Pathdifference:260mm 240mm = 20mm =
2
For waves emitted in phase, this path difference will create a phase
difference of radians.
For waves emitted out of phase by radians, the path difference will
have a cancelling effect and bring them back in phase.
2 D 30 39
PX = = 5.0 QX = = 6.5
6.0 6.0
pathdifference = 6.5 5.0 = 1.5
The path difference gives a phase difference of radians. For waves
emitted out of phase by radians, the path difference will have
a cancelling effect and bring them back inphaseat X, producing
constructive interference. The amplitude at the point is therefore
2.0cm.

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No. Answers Further explanations

3 A Since the path difference is 0 but the waves are emitted with a phase
difference of radians, they will always have a phase difference of
radians at X. The maximum displacements of the combined waveform
are (7 cm 2 cm) = 5 cm and (2 cm 7 cm) = 5 cm.
4 C

5 A

6 D 2
y max IA 2
y max 25 y max A 5
A
= A
= =
2
y max B
IB 2
y max B 9 y max B 3

7 B x D
The distance x between fringes is given by = . x = , where
D d d
D is the distance between the slits and the screen and d is the distance
between the slits. Note that blue light has a shorter wavelength than
yellow light.
B D
8
D 4.0 107 D 7.0 107
x= x1 = x 2 = 2
d d 2d
7
x2 7.0 10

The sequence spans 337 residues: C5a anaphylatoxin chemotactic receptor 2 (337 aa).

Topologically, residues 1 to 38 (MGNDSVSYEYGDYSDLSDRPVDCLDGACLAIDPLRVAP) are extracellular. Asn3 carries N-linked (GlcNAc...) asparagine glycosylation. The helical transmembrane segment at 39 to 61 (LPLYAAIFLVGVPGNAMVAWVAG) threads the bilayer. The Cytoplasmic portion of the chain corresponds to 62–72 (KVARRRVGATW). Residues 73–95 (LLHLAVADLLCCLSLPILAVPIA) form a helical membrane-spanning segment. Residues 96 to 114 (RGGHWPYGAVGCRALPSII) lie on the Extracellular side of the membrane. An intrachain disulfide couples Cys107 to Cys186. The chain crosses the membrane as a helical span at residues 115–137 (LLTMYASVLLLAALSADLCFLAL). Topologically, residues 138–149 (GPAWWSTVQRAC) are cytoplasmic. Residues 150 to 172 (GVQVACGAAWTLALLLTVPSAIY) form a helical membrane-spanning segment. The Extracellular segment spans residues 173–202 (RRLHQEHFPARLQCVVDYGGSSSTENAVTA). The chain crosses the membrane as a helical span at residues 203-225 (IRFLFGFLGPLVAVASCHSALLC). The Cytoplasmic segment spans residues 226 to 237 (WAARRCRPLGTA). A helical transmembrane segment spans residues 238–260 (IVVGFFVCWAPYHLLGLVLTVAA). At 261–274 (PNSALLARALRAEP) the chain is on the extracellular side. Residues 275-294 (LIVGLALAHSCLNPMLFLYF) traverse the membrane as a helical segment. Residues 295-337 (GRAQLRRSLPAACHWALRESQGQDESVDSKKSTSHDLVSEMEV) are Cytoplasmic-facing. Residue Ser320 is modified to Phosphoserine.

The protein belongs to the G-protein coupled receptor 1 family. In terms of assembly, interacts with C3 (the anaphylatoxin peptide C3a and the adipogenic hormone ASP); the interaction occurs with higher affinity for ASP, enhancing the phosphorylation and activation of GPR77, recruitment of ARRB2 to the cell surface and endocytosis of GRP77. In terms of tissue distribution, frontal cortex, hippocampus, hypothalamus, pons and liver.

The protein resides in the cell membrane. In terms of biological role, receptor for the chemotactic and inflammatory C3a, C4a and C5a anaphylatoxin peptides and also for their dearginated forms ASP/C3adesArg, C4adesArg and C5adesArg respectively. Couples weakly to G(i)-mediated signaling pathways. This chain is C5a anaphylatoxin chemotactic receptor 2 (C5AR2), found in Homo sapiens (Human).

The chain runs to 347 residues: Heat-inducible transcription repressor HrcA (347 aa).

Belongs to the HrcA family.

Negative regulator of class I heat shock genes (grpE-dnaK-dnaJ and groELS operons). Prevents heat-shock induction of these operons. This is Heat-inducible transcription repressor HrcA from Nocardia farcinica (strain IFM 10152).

=
x1 2 2 4.0 107
7.0 107
7 (
x2 = 3.0 103 ) = 1.3 103 m
2 2 4.0 10

9 D

10 A From the central fringe to the 2nd order image, the angle subtended
70
is = 35 .
2
sin 35
sin = m P P = = 6.4 105 m 1 = 6.4 103 cm 1
2 ( 450 10 )
9

11 D Maximum angle = 90, therefore


sin 90 1
sin 90 = m P m = = = 3.1
P 9
500 10 6.4 105
The order must be a whole number, therefore the highest order seen is 3.
12 D mx y 6.0 107 3
sin = mx x P = my y P mx x = my y = = =
my x 4.0 107 2

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No. Answers Further explanations

13 B sin = m P = 3 4.0 107 500 103 = 37 (Note: 500 lines


permm = 500 10 lines per m)
3

14 C sin 40 1
sin = m P P = 9 = 4.3 10 m
5
= 4.3 102 mm 1
3 500 10

15 A From the 1st bright fringe to the 3rd dark fringe represents a spacing of
1 6.0 mm
1 fringes. Thedistance between fringes is therefore = 4.0mm
2 1.5
x D 500 109 1.2
= d = = 3
= 1.5 104 m = 0.15mm
D d x 4.0 10

1.2.4: Physics of the Ear and Eye


No. Answers Further explanations

1 D

= v = v
B 350 350
2 = 7.0m = = = 0.025m
f 50 f 14 000
Range: 0.025m 7.0m
0.030 m and 4.2 m are wavelengths that are both within this range.
3 C I I I 1 102
I L = 10 log10 1 10 log10 2 = 10 log10 1 = 10 log10 5
I0 I0 I2 1 10
I L = 10 log10 (1 103 ) = 30dB

4 A I L = 10 log10 ( 1.0 I10 )120 = 10 log ( 1.0 I10 )


12 10 12

12 = log10 ( 1.0 I10 )12

I
1.0 1012 = I = 100 = 1.0 W m2
1.0 1012

B
I L = 10 log10 10 log =
5 I1 I2
1.0 10
12 10
1.0 1012

10 log10 1 = 10 log10
I
I2
5
3 ()
= 2.2dB

6 C

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No. Answers Further explanations

7 B

8 D

9 D

10 B Person has a defective near point


1 1 1 1
P= + = + = 1.5D